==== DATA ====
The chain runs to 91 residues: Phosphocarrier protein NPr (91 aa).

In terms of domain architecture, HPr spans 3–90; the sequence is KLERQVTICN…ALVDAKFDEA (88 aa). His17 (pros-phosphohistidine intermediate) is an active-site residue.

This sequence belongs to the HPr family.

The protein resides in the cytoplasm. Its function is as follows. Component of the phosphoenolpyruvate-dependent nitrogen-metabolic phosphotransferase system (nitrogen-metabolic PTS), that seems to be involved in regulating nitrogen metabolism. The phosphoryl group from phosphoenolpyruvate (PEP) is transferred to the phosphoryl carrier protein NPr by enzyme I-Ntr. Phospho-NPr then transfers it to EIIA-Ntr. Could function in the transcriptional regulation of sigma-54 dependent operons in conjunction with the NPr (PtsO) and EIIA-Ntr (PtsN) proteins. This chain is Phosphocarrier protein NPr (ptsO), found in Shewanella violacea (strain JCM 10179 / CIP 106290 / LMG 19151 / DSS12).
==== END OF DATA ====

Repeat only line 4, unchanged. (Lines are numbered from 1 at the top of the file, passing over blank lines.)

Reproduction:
The protein resides in the cytoplasm. Its function is as follows. Component of the phosphoenolpyruvate-dependent nitrogen-metabolic phosphotransferase system (nitrogen-metabolic PTS), that seems to be involved in regulating nitrogen metabolism. The phosphoryl group from phosphoenolpyruvate (PEP) is transferred to the phosphoryl carrier protein NPr by enzyme I-Ntr. Phospho-NPr then transfers it to EIIA-Ntr. Could function in the transcriptional regulation of sigma-54 dependent operons in conjunction with the NPr (PtsO) and EIIA-Ntr (PtsN) proteins. This chain is Phosphocarrier protein NPr (ptsO), found in Shewanella violacea (strain JCM 10179 / CIP 106290 / LMG 19151 / DSS12).